7-2 that since Scott's ancestors were imported into the US and sold as slaves, he could not be an American citizen. Since he wasn't a citizen, he had no jurisdiction to sue, which also meant that black people living free in the north were barred from federal courts. The court also held that under the Fifth Amendment, slaves were property, and any law that deprived a slave-owner of their property was unconstitutional. Basically this added more fuel to the fire over slavery which was already getting out of hand. Honestly this is one of the worst decisions made in the Supreme Court in US History it aged absolutely horribly

5 Miranda v. Arizona

In 1963, police obtained a written confession from Ernesto Miranda that said he had kidnapped and raped a woman. However, they had not advised Miranda of his right to have an attorney present during the interrogation. Miranda appealed on the basis that his confession had been gained unconstitutionally. The Supreme Court held 5-4 that law enforcement must advise suspects of their right to remain silent, their right to an attorney, and that anything they say can and will be used against them in a court of law. Evidence could not be used in a trial unless the warnings had been given and knowingly waived. Watch any TV show or movie involving police and you will hear a cop say when they arrest someone "you have the right to remain silent, you have the right to an attorney and anything you say can and will be used against you in a court of law." That wouldn't be the case without this court decision. There's even a name for those statements called the Miranda Warning.

6 Gideon v. Wainwright

Clarence Earl Gideon was charged with breaking and entering a pool hall. He requested a lawyer to defend his case but Florida's state court rejected him because he was poor. After defending himself poorly Gideon went to prison. Giddeon appealed, and the issue was whether the right to counsel extended to felony defendants in state courts. The Supreme Court ruled unanimously that states were required to appoint attorneys to those who were unable to afford their own counsel. The US Justice System was forever changed when they affirmed that "lawyers in criminal cases are necessities not luxuries" it overruled the decision in Betts v Brady which denied counsel to indigent defendants when prosecuted by a state. It ensured that no defendant would ever be required to defend themselves without an attorney. The quality of the attorneys still varies however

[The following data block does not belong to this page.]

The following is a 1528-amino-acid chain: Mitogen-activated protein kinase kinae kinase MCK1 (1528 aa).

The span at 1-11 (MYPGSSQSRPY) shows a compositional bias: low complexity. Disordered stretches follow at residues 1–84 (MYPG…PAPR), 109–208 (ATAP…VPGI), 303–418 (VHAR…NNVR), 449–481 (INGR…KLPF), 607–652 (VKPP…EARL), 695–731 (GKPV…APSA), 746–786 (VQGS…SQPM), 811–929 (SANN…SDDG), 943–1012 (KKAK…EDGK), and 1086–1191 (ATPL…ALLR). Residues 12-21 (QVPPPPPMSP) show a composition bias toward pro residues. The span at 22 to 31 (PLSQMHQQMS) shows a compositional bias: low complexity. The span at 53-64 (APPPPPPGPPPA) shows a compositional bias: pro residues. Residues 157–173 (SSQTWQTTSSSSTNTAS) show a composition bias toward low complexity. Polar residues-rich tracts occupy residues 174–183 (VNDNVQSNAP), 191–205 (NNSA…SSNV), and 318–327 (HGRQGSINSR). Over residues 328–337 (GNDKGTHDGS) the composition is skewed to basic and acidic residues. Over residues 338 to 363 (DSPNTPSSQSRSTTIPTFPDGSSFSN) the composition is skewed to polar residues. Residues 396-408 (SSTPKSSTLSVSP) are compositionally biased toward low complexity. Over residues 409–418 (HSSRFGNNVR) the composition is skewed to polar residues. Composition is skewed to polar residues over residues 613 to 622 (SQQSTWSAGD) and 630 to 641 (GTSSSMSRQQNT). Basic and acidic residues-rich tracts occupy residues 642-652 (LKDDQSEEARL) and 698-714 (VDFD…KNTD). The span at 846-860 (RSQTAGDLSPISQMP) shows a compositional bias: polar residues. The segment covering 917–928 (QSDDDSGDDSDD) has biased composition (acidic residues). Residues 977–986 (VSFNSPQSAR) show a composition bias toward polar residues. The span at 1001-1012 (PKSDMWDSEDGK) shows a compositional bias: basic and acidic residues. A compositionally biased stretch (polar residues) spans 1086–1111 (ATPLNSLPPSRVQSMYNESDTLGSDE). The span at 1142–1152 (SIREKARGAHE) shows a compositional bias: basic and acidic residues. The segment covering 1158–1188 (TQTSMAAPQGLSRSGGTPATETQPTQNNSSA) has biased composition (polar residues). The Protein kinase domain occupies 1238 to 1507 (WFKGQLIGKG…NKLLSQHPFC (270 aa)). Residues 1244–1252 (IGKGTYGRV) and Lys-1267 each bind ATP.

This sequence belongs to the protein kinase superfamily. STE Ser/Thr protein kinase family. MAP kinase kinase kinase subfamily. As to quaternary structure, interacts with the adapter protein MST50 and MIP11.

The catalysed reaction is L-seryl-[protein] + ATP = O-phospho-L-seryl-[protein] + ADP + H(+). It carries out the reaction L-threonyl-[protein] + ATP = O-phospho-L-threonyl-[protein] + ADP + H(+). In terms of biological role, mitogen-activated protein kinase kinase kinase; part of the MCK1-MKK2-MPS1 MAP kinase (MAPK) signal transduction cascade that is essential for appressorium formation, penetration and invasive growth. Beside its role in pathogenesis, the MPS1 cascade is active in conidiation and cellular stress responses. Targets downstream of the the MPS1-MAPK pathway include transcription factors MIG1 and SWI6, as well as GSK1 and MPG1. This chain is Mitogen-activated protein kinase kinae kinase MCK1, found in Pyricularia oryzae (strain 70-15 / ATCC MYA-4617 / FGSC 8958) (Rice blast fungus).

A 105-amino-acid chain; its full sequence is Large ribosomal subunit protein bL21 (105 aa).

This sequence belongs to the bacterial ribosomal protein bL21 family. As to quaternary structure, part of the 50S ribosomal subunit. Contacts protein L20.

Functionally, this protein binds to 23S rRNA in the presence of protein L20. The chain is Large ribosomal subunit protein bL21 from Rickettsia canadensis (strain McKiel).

7 Tinker v. Des Moines

Mary Beth Tinker was a 13-year-old junior high school student in December 1965 when she and a group of students decided to wear black armbands to school to protest the war in Vietnam. The school board got wind of the protest and passed a preemptive ban. When Mary Beth arrived at school on Dec. 16, she was asked to remove the armband and was then suspended. The students were told they could not return to school until they agreed to remove their armbands. The students returned after the Christmas break without armbands, but in protest, they wore black clothing for the remainder of the school year and filed a First Amendment lawsuit. the court ruled 7-2 that students do not "shed their constitutional rights to freedom of speech or expression at the schoolhouse gate." The court found that the First Amendment applied to public schools, and school officials could not censor student speech unless it disrupted the educational process. Because wearing a black armband was not disruptive, the court held that the First Amendment protected the right of students to wear them.